Lessons learned from my five-year journey of leaving my desk to running a business from my RVMar 21, 2022
A lot of people hype the idea of starting a business so they can travel more or have more freedom. Few people are willing to share how challenging that journey can be and what you can really expect.
This vulnerable episode is meant to be interesting and informative so that if you plan to ditch your day job like me, you can learn from my mistakes.
I talk about the good, the bad, and ugly and pretty much bare my soul. But hey, I like to keep it real!
In this episode you’ll learn:
- What remote work is really like
- The mistakes I made (and people often make) when transitioning to remote work
- How to choose the right remote work options
- Lessons learned, both good and bad
Here’s what you can find in this episode:
[2:10] Background on my early ”remote work” experiences backpacking in the 90s. I worked at an internet cafe and so you could say it was my first remote job.
[3:40] My second time working remotely was in 2009 and these experiences were early remote work experiences in no way prepared me for the “real remote work” world.
[5:04] 2016 is when my internships ended and they had nowhere to put me except for back in my old job. This led to me and my husband, Bryce made the decision to quit our job, get rid of almost everything, move out, and then moved into an RV full-time. Our first mistake was not doing enough RVin enough before actually doing it. So consider getting some RV experience first (more to come on this in a future episode)
[8:18] So we got on the road in August of 2016 and I lasted about 2.5 months before I started to panic about money. Our big plan was “we’ll figure it out”. But my identity of being a “hard worker” really got in my way. Our More Than A Wheelin’ blog started that same year, but I had no real blog experience. I found my first job on Craigslist while our RV was at the dealer for repairs. I applied to four jobs and got two offers and did this one random acting gig. Lessons learned: Be open to what’s happening in the present moment, always apply to a job
[13:14] 2017 was a pivotal year because I met new people from the Xscapers Bash and the RV Entrepreneur Summit and learned about the wide world of digital business. Make sure you have a network of people because that led to remote work opportunities. I was a blogger, freelance writer, contract training work, Pinterest “pinner” etc. Transferable skills became key to me finding new job types. I also sold my first digital product that year. Lastly, I collaborated with my friends to launch Full-Time Freedom Week, the first virtual RV event of its kind. On top of all of this, we were moving too fast—about every 3 days—which can burn out. Even though I was doing a lot, I felt stuck on my work “identity”. This happens to a lot of people especially people over 40, 50, 60 etc. Be sure to do skills inventory so you don't throw yourself at every job as I did. I put myself on way too many learning curves, and technology that was all new to me. What I learned in 1 year working myself than the last 10 years working for someone else.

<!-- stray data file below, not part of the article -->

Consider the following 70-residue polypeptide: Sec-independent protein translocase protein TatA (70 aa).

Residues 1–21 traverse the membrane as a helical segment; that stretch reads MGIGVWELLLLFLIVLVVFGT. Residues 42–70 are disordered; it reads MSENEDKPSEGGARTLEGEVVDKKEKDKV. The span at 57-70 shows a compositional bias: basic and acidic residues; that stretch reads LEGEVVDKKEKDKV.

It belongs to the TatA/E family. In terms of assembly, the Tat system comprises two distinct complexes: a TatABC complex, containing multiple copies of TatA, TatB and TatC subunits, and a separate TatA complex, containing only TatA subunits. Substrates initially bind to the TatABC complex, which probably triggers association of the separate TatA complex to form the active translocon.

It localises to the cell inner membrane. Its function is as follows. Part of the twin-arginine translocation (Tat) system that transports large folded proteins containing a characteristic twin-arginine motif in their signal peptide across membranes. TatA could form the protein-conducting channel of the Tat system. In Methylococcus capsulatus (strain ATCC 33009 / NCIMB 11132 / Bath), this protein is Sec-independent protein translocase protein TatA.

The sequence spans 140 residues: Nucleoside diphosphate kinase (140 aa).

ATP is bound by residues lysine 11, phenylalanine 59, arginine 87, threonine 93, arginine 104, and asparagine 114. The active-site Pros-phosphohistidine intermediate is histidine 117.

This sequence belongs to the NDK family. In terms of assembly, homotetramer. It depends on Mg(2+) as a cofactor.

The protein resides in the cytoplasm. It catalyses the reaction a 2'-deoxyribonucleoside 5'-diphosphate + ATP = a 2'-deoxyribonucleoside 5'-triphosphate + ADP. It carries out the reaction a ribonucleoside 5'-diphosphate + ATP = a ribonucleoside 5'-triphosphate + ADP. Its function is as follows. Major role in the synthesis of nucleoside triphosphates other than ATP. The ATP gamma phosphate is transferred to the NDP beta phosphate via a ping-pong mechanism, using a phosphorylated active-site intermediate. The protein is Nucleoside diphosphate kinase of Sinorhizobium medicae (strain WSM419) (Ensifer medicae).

[23:44] I quit the Pinterest job because it turns out that I was really bad at it. It’s a good idea to do work that is aligned with your skills, interests, and risk tolerance. Then I learned that I could sell Remote Work School before actually building it. I learned that you can sell something before building it, which is a good idea before you go all in. I used a relatively small email list and promoted the school in email only and 50 people paid me $47. I was surprised that I made $2,000 from something I built! I created something of value that people actually wanted.
[27:44] 2018 I got to speak at the RV Entrepreneur Summit all about blogging and spoke at the Nomad Summit, By Johnny Jen from Travel Like a Boss, and met some “older” digital nomads. I resigned from the project manager role for the RV Nomads Movie (found on YouTube). The big thing I did was travel to Thailand to help deliver a retreat about launching a freelance business. I learned that working remotely overseas was much harder because of the 12 hour time difference. While things were getting more settled, I was still throwing myself at too many things, because of imposter syndrome and that work “identity” I couldn't seem to shake. And even more, technology made things more complicated, so I started to burn out
[34:10} Wrap-up of Part 1 of this two-part series. IN the next episode I’ll share my best year in business followed by my worst year in business.
Looking for remote work training? SIgn up here for my free training:
How To Get Remote Work Tp Have A Flexible Lifestyle 9Without Running Out of Money), https://www.camilleattell.com/remote-training
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Resources and links in this episode:
- RV Nomads Documentary Film: https://youtu.be/UzyWyH9r-To